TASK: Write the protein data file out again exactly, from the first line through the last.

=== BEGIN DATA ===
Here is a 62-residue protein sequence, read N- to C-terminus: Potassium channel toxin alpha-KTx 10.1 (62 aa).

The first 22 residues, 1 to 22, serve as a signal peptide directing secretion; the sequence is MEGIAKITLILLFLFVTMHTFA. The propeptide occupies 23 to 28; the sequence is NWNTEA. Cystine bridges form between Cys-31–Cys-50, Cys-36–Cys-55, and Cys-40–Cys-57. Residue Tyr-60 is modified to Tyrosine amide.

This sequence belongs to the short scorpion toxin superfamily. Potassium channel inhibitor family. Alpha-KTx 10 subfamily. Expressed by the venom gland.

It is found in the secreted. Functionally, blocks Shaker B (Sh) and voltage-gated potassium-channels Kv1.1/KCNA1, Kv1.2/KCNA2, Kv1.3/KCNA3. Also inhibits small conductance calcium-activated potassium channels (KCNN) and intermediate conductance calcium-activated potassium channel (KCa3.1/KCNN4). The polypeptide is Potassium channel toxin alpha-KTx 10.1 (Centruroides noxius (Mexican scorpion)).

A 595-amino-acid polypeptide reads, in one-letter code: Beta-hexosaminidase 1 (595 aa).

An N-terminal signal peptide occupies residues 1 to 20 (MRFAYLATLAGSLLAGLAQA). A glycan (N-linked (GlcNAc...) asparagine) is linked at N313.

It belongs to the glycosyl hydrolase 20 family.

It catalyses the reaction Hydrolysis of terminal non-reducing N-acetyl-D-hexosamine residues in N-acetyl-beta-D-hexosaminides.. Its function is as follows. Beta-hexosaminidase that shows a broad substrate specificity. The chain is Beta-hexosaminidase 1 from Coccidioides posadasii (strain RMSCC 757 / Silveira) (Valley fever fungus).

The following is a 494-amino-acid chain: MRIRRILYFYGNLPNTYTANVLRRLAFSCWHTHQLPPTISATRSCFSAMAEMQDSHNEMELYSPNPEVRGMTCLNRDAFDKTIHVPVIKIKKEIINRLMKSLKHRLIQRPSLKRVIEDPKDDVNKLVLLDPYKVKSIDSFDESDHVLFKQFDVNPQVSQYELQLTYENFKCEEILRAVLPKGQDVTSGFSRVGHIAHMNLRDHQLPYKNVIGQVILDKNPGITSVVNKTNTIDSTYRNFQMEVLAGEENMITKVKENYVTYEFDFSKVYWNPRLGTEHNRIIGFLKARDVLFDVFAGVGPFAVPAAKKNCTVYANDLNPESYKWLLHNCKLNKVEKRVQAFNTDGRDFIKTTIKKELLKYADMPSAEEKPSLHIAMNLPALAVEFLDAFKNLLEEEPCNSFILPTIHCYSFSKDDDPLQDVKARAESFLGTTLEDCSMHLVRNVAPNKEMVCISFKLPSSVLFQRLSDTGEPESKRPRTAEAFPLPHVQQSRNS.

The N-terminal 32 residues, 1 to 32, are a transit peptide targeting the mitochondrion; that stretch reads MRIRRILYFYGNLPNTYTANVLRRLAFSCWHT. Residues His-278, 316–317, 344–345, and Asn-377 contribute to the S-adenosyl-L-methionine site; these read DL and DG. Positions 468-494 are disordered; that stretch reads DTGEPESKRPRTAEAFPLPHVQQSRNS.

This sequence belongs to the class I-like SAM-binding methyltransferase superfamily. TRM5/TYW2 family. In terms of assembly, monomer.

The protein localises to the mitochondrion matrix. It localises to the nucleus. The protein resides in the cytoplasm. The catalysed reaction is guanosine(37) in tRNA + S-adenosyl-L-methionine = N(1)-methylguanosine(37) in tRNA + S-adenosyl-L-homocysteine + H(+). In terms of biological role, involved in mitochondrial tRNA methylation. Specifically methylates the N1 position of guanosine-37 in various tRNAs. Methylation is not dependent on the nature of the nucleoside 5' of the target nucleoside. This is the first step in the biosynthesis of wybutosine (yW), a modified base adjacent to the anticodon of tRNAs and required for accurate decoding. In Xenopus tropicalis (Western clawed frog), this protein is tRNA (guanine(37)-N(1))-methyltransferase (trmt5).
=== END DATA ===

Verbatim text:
Here is a 62-residue protein sequence, read N- to C-terminus: Potassium channel toxin alpha-KTx 10.1 (62 aa).

The first 22 residues, 1 to 22, serve as a signal peptide directing secretion; the sequence is MEGIAKITLILLFLFVTMHTFA. The propeptide occupies 23 to 28; the sequence is NWNTEA. Cystine bridges form between Cys-31–Cys-50, Cys-36–Cys-55, and Cys-40–Cys-57. Residue Tyr-60 is modified to Tyrosine amide.

This sequence belongs to the short scorpion toxin superfamily. Potassium channel inhibitor family. Alpha-KTx 10 subfamily. Expressed by the venom gland.

It is found in the secreted. Functionally, blocks Shaker B (Sh) and voltage-gated potassium-channels Kv1.1/KCNA1, Kv1.2/KCNA2, Kv1.3/KCNA3. Also inhibits small conductance calcium-activated potassium channels (KCNN) and intermediate conductance calcium-activated potassium channel (KCa3.1/KCNN4). The polypeptide is Potassium channel toxin alpha-KTx 10.1 (Centruroides noxius (Mexican scorpion)).

A 595-amino-acid polypeptide reads, in one-letter code: Beta-hexosaminidase 1 (595 aa).

An N-terminal signal peptide occupies residues 1 to 20 (MRFAYLATLAGSLLAGLAQA). A glycan (N-linked (GlcNAc...) asparagine) is linked at N313.

It belongs to the glycosyl hydrolase 20 family.

It catalyses the reaction Hydrolysis of terminal non-reducing N-acetyl-D-hexosamine residues in N-acetyl-beta-D-hexosaminides.. Its function is as follows. Beta-hexosaminidase that shows a broad substrate specificity. The chain is Beta-hexosaminidase 1 from Coccidioides posadasii (strain RMSCC 757 / Silveira) (Valley fever fungus).

The following is a 494-amino-acid chain: MRIRRILYFYGNLPNTYTANVLRRLAFSCWHTHQLPPTISATRSCFSAMAEMQDSHNEMELYSPNPEVRGMTCLNRDAFDKTIHVPVIKIKKEIINRLMKSLKHRLIQRPSLKRVIEDPKDDVNKLVLLDPYKVKSIDSFDESDHVLFKQFDVNPQVSQYELQLTYENFKCEEILRAVLPKGQDVTSGFSRVGHIAHMNLRDHQLPYKNVIGQVILDKNPGITSVVNKTNTIDSTYRNFQMEVLAGEENMITKVKENYVTYEFDFSKVYWNPRLGTEHNRIIGFLKARDVLFDVFAGVGPFAVPAAKKNCTVYANDLNPESYKWLLHNCKLNKVEKRVQAFNTDGRDFIKTTIKKELLKYADMPSAEEKPSLHIAMNLPALAVEFLDAFKNLLEEEPCNSFILPTIHCYSFSKDDDPLQDVKARAESFLGTTLEDCSMHLVRNVAPNKEMVCISFKLPSSVLFQRLSDTGEPESKRPRTAEAFPLPHVQQSRNS.

The N-terminal 32 residues, 1 to 32, are a transit peptide targeting the mitochondrion; that stretch reads MRIRRILYFYGNLPNTYTANVLRRLAFSCWHT. Residues His-278, 316–317, 344–345, and Asn-377 contribute to the S-adenosyl-L-methionine site; these read DL and DG. Positions 468-494 are disordered; that stretch reads DTGEPESKRPRTAEAFPLPHVQQSRNS.

This sequence belongs to the class I-like SAM-binding methyltransferase superfamily. TRM5/TYW2 family. In terms of assembly, monomer.

The protein localises to the mitochondrion matrix. It localises to the nucleus. The protein resides in the cytoplasm. The catalysed reaction is guanosine(37) in tRNA + S-adenosyl-L-methionine = N(1)-methylguanosine(37) in tRNA + S-adenosyl-L-homocysteine + H(+). In terms of biological role, involved in mitochondrial tRNA methylation. Specifically methylates the N1 position of guanosine-37 in various tRNAs. Methylation is not dependent on the nature of the nucleoside 5' of the target nucleoside. This is the first step in the biosynthesis of wybutosine (yW), a modified base adjacent to the anticodon of tRNAs and required for accurate decoding. In Xenopus tropicalis (Western clawed frog), this protein is tRNA (guanine(37)-N(1))-methyltransferase (trmt5).